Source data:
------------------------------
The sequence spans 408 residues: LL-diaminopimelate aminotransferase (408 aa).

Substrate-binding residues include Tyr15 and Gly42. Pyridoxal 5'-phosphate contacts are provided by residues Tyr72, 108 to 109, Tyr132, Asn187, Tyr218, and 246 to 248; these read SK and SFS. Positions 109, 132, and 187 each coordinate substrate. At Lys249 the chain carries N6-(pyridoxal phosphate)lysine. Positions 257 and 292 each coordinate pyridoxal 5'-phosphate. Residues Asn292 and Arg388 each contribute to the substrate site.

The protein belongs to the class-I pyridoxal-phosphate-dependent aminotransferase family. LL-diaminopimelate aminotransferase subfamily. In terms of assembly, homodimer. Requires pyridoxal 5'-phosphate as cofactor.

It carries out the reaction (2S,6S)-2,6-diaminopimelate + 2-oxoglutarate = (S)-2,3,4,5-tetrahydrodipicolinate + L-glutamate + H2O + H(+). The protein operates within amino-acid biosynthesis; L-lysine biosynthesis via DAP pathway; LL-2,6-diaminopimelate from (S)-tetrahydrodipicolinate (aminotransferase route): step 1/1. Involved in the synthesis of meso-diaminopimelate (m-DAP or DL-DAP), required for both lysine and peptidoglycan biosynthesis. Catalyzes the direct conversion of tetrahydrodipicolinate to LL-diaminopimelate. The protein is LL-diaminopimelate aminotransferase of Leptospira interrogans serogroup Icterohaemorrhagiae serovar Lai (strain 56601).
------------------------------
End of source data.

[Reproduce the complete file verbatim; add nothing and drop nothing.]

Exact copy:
The sequence spans 408 residues: LL-diaminopimelate aminotransferase (408 aa).

Substrate-binding residues include Tyr15 and Gly42. Pyridoxal 5'-phosphate contacts are provided by residues Tyr72, 108 to 109, Tyr132, Asn187, Tyr218, and 246 to 248; these read SK and SFS. Positions 109, 132, and 187 each coordinate substrate. At Lys249 the chain carries N6-(pyridoxal phosphate)lysine. Positions 257 and 292 each coordinate pyridoxal 5'-phosphate. Residues Asn292 and Arg388 each contribute to the substrate site.

The protein belongs to the class-I pyridoxal-phosphate-dependent aminotransferase family. LL-diaminopimelate aminotransferase subfamily. In terms of assembly, homodimer. Requires pyridoxal 5'-phosphate as cofactor.

It carries out the reaction (2S,6S)-2,6-diaminopimelate + 2-oxoglutarate = (S)-2,3,4,5-tetrahydrodipicolinate + L-glutamate + H2O + H(+). The protein operates within amino-acid biosynthesis; L-lysine biosynthesis via DAP pathway; LL-2,6-diaminopimelate from (S)-tetrahydrodipicolinate (aminotransferase route): step 1/1. Involved in the synthesis of meso-diaminopimelate (m-DAP or DL-DAP), required for both lysine and peptidoglycan biosynthesis. Catalyzes the direct conversion of tetrahydrodipicolinate to LL-diaminopimelate. The protein is LL-diaminopimelate aminotransferase of Leptospira interrogans serogroup Icterohaemorrhagiae serovar Lai (strain 56601).